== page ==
What we do best at Ballast Lane is Data Engineering

We at Ballast Lane Applications are fortunate to have a dedicated team of experts, and can either augment your existing team in an area of need, or we can supply the entire team to own a data-intensive project: from conceptual design through detailed analysis, build, testing, and ongoing maintenance.

Just a few examples of recent Data Engineering deliverables to our clients:

InsureTech startup: data vendor selection and data pipeline architecture for workflow automation use case. We performed business and technical validation of 30+ external data sources, comparing data originating at different vendors for accuracy, consistency, fill-rate, cost of acquisition, quality of documentation, skills/responsiveness of the vendor support team, and latency.

FinTech Startup: data lake for business intelligence and analytics use cases. We engineered data pipelines, SQL and NoSQL data stores, and microservices architecture. Our tools pull and transform data from hundreds of sources: financial institutions, publicly and privately available analytical services to deliver the real-time portfolio value and composition data to app end users.

Department of Economics at one of the largest research universities in the United States: monitoring web application for business intelligence and analytics use case. BLA designed and built the data pipeline infrastructure and databases to pull, transform and store the data from thousands of devices and external data sources, and built a dashboard to display real-time operational data.

We work together with our clients to determine how their current or potential use of analytical tools and data helps them achieve their desired objective. After we determine the strategy, our Data Engineers architect a cost-effective minimum viable product (MVP) which serves the basic analytics needs of our client. If the initial solution has proven valuable, we scale and adapt the product based on the client feedback, add features and scale using agile methodology.

Food for thought: what factors drive demand for Data Engineering?

Data Engineering is an intermediary economic good, and demand for this type of good is determined by the demand for the final product: what are the final consumers actually buying? Consumers are willing to pay for things which bring them value. Is your data-driven initiative able to satisfy the needs of your final consumers at the lowest cost for them? We show how each data use case helps individual consumers satisfy one or more of their needs: safety, attainment of their purpose, wealth, desire for power and control, or entertainment. Businesses normally pursue profit, while non-profit organizations and governments have a specific purpose.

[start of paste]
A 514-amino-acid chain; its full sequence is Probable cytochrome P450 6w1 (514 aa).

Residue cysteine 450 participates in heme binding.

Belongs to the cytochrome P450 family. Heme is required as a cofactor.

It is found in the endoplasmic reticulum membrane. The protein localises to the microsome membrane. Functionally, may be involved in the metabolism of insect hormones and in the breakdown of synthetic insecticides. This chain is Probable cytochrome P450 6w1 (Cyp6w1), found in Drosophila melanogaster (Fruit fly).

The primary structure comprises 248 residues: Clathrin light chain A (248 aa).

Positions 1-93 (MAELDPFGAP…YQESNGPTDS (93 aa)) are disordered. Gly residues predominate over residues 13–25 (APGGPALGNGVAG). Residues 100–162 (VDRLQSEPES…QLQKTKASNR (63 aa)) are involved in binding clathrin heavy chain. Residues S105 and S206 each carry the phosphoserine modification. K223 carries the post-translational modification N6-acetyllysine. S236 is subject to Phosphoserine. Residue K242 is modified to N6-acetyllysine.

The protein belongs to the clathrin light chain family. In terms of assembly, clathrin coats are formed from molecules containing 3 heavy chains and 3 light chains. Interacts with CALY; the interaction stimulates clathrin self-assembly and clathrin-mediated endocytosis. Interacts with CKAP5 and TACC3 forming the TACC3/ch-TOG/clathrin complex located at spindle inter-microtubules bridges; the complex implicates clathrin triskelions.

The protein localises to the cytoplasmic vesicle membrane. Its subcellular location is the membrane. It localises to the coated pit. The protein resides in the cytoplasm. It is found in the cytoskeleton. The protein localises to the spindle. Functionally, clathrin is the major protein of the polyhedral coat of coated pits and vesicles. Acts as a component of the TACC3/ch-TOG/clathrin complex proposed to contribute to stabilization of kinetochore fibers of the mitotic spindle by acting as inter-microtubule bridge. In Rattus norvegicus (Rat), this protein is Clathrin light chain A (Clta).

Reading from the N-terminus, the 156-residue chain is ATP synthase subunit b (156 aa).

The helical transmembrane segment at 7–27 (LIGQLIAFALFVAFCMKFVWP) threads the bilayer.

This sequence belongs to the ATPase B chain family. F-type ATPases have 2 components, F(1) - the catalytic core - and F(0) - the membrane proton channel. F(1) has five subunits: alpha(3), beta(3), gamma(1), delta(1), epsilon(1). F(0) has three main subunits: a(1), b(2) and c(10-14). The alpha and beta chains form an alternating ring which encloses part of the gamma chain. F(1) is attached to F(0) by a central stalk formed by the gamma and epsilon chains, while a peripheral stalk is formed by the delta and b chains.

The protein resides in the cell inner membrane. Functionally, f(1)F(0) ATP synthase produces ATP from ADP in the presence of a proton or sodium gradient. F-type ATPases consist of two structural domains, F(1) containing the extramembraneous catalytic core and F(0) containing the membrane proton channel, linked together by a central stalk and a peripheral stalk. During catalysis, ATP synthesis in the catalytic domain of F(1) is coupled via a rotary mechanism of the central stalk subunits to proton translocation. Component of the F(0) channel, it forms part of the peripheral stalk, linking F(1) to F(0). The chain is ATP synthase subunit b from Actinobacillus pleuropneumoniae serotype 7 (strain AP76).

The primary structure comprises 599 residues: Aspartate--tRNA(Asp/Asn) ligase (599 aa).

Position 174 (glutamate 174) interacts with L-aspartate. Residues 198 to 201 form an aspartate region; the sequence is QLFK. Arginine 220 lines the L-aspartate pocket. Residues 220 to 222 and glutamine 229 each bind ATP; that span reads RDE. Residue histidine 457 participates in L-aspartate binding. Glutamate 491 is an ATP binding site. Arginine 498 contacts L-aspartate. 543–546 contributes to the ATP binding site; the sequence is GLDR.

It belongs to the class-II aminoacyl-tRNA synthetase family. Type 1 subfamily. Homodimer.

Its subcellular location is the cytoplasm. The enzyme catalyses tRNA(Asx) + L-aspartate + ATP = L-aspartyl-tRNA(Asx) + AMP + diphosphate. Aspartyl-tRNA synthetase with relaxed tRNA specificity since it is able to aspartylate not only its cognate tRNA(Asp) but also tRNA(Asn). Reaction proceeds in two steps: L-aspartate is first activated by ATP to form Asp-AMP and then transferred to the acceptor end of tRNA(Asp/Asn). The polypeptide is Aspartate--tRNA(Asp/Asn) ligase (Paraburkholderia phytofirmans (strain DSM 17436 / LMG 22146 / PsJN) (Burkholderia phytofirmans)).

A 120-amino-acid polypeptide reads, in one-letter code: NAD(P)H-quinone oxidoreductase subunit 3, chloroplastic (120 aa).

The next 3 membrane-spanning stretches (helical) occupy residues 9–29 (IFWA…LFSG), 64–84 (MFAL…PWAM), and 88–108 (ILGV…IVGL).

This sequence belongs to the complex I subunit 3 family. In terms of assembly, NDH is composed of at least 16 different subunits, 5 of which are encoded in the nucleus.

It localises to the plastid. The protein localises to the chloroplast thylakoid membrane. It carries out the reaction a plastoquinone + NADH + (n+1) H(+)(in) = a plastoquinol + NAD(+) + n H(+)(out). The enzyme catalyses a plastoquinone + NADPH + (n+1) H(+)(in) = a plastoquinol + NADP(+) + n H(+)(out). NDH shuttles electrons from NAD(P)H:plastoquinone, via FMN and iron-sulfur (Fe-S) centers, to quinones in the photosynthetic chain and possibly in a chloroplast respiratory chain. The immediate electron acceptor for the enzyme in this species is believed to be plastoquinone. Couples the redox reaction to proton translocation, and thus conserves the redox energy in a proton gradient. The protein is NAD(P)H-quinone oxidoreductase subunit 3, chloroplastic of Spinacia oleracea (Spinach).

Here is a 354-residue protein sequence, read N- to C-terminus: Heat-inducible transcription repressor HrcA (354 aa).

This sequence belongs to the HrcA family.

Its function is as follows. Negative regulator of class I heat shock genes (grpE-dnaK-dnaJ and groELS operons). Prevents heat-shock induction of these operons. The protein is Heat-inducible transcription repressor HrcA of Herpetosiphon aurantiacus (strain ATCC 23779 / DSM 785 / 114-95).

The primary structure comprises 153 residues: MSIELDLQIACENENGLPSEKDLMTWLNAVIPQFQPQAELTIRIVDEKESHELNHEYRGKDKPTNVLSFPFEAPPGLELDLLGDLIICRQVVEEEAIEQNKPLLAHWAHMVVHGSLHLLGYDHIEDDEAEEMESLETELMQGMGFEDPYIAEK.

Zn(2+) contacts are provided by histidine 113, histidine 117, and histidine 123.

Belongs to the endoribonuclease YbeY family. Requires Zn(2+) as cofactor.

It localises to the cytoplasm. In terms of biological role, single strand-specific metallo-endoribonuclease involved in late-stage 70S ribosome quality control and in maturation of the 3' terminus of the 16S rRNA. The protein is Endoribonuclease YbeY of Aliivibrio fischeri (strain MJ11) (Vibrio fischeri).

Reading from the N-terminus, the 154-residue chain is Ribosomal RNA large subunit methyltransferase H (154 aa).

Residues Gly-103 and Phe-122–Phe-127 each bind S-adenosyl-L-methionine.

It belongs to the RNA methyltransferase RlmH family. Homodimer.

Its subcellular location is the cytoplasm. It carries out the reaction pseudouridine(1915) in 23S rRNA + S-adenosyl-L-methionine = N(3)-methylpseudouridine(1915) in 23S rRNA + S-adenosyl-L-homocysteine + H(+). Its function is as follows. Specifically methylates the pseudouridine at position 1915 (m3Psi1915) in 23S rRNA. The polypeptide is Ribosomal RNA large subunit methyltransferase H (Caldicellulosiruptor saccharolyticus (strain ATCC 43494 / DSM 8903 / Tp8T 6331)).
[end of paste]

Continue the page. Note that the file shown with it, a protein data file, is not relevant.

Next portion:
Data Value Chain example.

Autonomous drone surveillance system of a large manufacturing facility serves to satisfy the need for safety and risk reduction from theft of property, vandalism and/or sabotaje, or from loss of life/health due to workplace accidents. The manufacturing company is willing to pay for the drones and its data systems, because it is cheaper and safer to operate the fleet of drones from the control room than hiring multiple drivers and buying vehicles to patrol the premises. Also, drone cameras have access to the areas where it is difficult or dangerous for a human security officer to gain access to. The drone is part of “Autonomous Systems” data use-case group from the diagram above. Complex data engineering tools are used to capture, store and retrieve the data coming from the drones: streaming image and video data needs to be available immediately to operators of the control room and stored, flight and path data needs to be stored and available for retrieval at a later stage. Video and image data needs to be retrievable for future use as well: by investigation teams, police, and serve as evidence in courts, but the need to access them is infrequent. Data Engineers design systems to serve the need for video and image data availability of the users with strict access protocols. Flight data may be analyzed by the security operations team and management of the facility to make better fleet operations and maintenance decisions, and requires more permissive privacy protocols. Finally, engineers of the drone manufacturer may need to analyze the flight data to improve the drone flight performance: for example, they are interested to know how the drone handles wind, runs out of battery, or to know frequencies of communication errors when communicating with the operator. Therefore, Data Engineering supplies data for manufacturer to make their factory a safer place, to drone company to make their product better and pursue profit, and maybe even to public for consumption and entertainment if an act of public interest is captured by cameras of a drone and subsequently released by the plant management.